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Alvin (A.T.) Smith (1802-1888) arrived in what is now Forest Grove, Oregon, in 1840.



"The oldest (European) American settler in the State of Oregon was the late Alvin T. Smith, whose house, occupied as a residence, stood near the present site of the Forest Grove railroad depot. this old-time citizen died about a decade ago, his widow still surviving him...This was in 1840, and he often related to his friends how he camped, the first winter, under the friendly branches of a big fir tree, in proximity to Gales creek, a cool, sprightly stream with bears the name of an early navigator, who settled near the point where the Haines mill now stands." Forest Grove Times Supplement, 7/27/1899 (EGS Box 1, Folder 5, position 12-17)


Dr. Peg Gilbert, Pacific University and Forest Grove: A Look Into the Past

"[Photo 33] The log cabin built by the Rev. Harvey Clarke in 1846 on his Donation Land Claim. This cabin was still standing in 1896 on the SW corner of present Elm Street and 15th Avenue. Note the electric pole standing outside the fence -- the city put up light poles along Elm Street in 1896. The cabin was torn down soon after that date. Harvey Clarke died in 1858, and his wife Emeline sold her land to Robert Painter in 1865.

[Photo 34] The first Post Office for West Tualatin Plains. Both of the log buildings in the photo were built by A.T. Smith, the first settler of the future Forest Grove region. In 1850 Smith was appointed Post Master by the U.S. Government. He used one of his extra log cabins as post office (the left one in this picture), and the other for storage, perhaps later for a small store. In 1859 Smith turned over the postmaster job to Joseph Rafferty. At that time the name of the settlement was officially changed to Forest Grove.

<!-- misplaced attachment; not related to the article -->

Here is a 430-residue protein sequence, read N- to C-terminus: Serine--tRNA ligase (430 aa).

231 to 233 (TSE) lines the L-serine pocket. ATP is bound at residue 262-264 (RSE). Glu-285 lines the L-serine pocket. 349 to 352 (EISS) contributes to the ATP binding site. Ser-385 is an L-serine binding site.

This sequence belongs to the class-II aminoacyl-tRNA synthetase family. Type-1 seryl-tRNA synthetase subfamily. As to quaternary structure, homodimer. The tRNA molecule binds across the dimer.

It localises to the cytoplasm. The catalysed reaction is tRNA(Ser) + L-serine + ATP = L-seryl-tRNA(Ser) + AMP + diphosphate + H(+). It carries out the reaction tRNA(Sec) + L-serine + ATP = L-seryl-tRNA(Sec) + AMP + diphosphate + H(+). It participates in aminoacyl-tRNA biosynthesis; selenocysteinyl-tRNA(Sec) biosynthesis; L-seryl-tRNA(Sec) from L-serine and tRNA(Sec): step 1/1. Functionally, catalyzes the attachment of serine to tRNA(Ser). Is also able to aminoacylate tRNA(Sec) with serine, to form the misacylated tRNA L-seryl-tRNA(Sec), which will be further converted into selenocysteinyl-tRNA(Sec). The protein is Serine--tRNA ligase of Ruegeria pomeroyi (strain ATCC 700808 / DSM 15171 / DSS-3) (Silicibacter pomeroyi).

[Photo 35] The third house built by Alvin T. Smith for his wife and himself. In his diary he tells about working on "his new house" through 1852-53. In 1854 he seems to be living in the new house. This house still stands beyond the south end of Elm Street, in the location where it was built in 1854. It has been occupied as a farm home most of the intervening years. It is the oldest house in the Forest Grove vicinity. The oldest building in Forest Grove is Old College Hall, on the campus."


Oregon Historical Quarterly, Vol. 39, No. 3 (Sept. 1938)pp. 222-234
Letter from Mrs. Alvin T. Smith

"A Letter written in 1845 by Mrs. Alvin T. Smith, then connected with the Presbyterian mission at West Tualatin (aka Forest Grove) suggests other reasons why the work of the missionaries might not have been successful.:

'You have perhaps heard that we have given up our Mission among the Indians; but we still live in the same place which we selected for missionary operations. The Indians were not willing to stop and cultivate the soil. Emigrants are rapidly coming in and taking up the country. The Methodist Missions have also given up their operations. We have much reason to mourn over Zion; the spirit of the world previals here too much, even in the hearts of the Christians.' "